Posted by not stupid on December 09 2007 11:16 PM
HI SAXYSAI . Going to try and explain this the best I can and hope it makes sense .
My parents always wanted me to be musically inclined and enrolled me for violin lessons when I was in primary school. Something just didn't connect when I was trying to read sheet music, however playing by ear the difference was noticed straight away. I believe to this day that the method of teaching us read sheet music was not explained as well as it might have been considering our age,
the violin and I parted company at the end of the first year, a never to be repeated duet !
I was more interested in a guitar or a wind instrument. The Beatles were making it big in the uk at that time and nearly everyone in our street had a guitar, not me.That was pay back for not getting on with the violin.
A neighbour had a flute on which I could more than happily turn out a recognisable tune without sheet music, but no instruments were forthcoming during my childhood.
In my late 40's I bought a second hand flute and quite impressed myself with the sound I was producing, doing a fair impersonation of Jethro Tull, and decided to spend out on lessons and learn properly.
Reading sheet music proved to be a problem at first unntil I stopped associating it with music. I taught myself to read dots as key positions and no more. It worked and nobody knew any different. My teacher was pleased with my progress and even thought I should be playing in a local orchestra but to pass my grade one exam first.
OH DEAR that word EXAM hit me like a ton of bricks for some reason and come the day I think I would have done better playing a kazoo !
My method of reading music flew out the window and I was playing the set pieces from memory. Yes the examiners did spot it.
What instruments do I play now ?
flute , and clarinet ,and I also play guitar and bass.which I prefer playing in a jazz/ blues style. Its all played by ear although I can read the music.I play for my owm pleasure but have sat in on a few gigs with a mates band.
Posted by Nicola on December 11 2007 09:32 AM
I learned the recorder at school and did have one of those Eureka! moments when it clicked that the dots corresponded to the letters which my teacher had kindly pencilled in above them. So that was okay. I taught myself to play the piano when my parents bought one and I just went by the sound of what sounded “right” and what didn’t. So I’d make up chords and accompianments to common songs – you know, arpeggios to Silent Night, that kind of thing. :)
Then my parents sent me for piano lessons and that’s where things went really pear-shaped. Learning to read music.
I could cope with anything round about Middle C – up to Upper C. But anything above/below that point, outwith ledger lines, like Toe-Nail says – eeek! Like her I’d count and write the name of the note – which used to really, really annoy my piano teacher who used to accuse me of not practising. And the opposite was true – I WOULD practise, but the only way I could make any headway would be to write the note letter beside the note and then practise until the notes/chords etc were in my brain and I didn’t need the sheet music any more. In fact, that’s how I got through piano pieces – learned the pieces off by heart (it did mean I didn’t have a very wide repertoire mind you, but on the plus side, I could play the pieces without needing any music in front of me!)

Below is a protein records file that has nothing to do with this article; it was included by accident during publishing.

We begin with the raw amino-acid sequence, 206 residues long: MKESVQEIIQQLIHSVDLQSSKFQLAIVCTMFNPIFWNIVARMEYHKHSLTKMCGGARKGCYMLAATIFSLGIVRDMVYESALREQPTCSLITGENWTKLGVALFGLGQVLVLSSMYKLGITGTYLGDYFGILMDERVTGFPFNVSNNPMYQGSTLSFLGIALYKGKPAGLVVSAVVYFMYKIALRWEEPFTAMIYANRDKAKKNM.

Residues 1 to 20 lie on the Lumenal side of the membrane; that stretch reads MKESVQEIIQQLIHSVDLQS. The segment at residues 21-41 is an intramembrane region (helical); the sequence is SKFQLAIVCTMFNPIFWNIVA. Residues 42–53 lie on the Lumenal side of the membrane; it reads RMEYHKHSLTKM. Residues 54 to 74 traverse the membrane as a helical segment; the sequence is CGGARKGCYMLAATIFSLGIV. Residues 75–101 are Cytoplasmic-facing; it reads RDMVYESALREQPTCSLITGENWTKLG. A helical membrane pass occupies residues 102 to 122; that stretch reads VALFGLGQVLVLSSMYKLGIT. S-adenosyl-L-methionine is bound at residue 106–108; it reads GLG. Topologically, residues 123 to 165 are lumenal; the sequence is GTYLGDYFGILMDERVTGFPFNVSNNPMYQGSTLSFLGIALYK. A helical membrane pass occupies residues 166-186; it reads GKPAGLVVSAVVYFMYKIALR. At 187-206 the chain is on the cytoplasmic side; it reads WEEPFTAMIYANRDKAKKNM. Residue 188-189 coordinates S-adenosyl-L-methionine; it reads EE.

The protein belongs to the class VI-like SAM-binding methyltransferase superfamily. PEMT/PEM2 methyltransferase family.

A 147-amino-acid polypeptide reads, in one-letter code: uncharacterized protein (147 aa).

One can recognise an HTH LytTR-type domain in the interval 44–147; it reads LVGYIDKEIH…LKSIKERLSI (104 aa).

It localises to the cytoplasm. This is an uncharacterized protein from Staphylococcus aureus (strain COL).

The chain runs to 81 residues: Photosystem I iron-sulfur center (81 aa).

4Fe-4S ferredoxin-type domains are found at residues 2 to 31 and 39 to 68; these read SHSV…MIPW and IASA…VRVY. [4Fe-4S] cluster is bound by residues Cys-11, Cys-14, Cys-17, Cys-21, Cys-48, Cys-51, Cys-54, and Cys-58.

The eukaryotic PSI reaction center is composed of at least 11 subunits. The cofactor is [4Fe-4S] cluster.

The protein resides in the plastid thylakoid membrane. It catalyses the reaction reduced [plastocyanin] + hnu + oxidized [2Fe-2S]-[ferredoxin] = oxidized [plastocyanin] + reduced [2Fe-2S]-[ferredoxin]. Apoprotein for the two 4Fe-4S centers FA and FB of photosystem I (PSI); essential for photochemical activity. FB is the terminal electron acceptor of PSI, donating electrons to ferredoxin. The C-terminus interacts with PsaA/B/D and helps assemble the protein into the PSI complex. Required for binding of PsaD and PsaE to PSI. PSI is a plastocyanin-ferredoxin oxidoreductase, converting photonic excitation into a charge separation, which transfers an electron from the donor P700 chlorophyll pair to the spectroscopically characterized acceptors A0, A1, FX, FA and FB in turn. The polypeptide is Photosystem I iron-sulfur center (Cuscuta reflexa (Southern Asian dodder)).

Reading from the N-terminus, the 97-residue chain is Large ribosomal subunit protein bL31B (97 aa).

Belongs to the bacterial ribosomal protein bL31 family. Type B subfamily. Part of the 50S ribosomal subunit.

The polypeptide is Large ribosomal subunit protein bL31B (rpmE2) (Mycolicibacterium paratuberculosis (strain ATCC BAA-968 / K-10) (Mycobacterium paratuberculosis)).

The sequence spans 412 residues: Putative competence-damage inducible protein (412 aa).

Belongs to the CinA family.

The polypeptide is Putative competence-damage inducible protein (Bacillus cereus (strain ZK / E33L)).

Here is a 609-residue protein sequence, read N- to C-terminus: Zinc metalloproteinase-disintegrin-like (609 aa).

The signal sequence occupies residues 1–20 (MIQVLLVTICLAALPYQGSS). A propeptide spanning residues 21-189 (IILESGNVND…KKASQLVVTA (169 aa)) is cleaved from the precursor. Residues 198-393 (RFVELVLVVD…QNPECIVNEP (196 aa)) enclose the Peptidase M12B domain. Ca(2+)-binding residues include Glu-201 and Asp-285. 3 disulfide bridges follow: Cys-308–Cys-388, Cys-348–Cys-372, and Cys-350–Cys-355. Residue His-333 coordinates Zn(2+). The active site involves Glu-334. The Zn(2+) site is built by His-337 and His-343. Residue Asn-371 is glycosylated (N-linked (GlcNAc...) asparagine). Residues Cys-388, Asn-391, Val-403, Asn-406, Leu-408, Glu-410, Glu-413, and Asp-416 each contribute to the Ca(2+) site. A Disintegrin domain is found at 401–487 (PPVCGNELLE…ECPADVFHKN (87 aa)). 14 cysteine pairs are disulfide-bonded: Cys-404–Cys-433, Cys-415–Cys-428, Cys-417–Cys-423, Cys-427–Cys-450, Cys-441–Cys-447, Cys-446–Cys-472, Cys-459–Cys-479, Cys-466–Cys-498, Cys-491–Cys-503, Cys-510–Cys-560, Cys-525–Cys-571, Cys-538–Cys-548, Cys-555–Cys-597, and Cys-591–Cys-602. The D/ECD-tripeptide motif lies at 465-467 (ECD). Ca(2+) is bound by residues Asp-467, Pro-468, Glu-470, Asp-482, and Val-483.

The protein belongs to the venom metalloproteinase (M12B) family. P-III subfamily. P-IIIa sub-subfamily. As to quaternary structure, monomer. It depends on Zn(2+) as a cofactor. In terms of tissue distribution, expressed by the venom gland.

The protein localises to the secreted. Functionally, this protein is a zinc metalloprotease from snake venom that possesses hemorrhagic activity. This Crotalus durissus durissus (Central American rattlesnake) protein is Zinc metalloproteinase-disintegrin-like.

But that (learning off by heart) meant that if someone said something like – let’s take it 12 bars in – I’d have absolutely no idea where we were.
And there’d be absolutely no chance of transposing between key, none at all – took me all my time to learn a piece in one key, never mind another. :o
And because I couldn’t sight-read, I’d no chance of picking up any rhythm – I was too busy concentrating on the notes to start worrying about the beat! :D
Anyway, I have to say that being forced to learn sheet music killed my love of playing the piano. I could have muddled along quite happily, taking my time and grafting my way through pieces I wanted to play, writing the names of the notes beside them and finding the rhythm myself, but it was basically ruined by being made to feel as though playing music was an endurance and a struggle rather than something to be embraced and enjoyed. :(
Posted by Chris Bogardus on December 12 2007 02:56 PM
Mainstream Education has accepted the use of colored highlighter markers as a tool for making music more readable. Do they Work???
Posted by Nicola on December 12 2007 06:41 PM
I haven't heard of that - is it just a US thing? How does it work?
Posted by Toe_Nail on December 13 2007 05:46 AM
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Edited by Toe_Nail on October 27 2008 08:22 PM
Posted by palmettogirl on January 10 2008 01:58 AM
I have played Oboe all through out middle school and high school. I had trouble reading music. I had trouble reading note names if they were close together on the staff. I couldn't read anything above or below the staff on Leger lines, so I always had to label them. I also couldn't count measures, remember fingerings very well, and I couldn't read rhythms very well, (I usually had to hear it first and play by ear.) If I could manage to play something one minute, the next it sounded as if I had never seen it before in my life. I can't sight read, period. I lost count when resting for significant periods of time, and totally didn't understand time signatures. I have a great ear and was always in tune, however.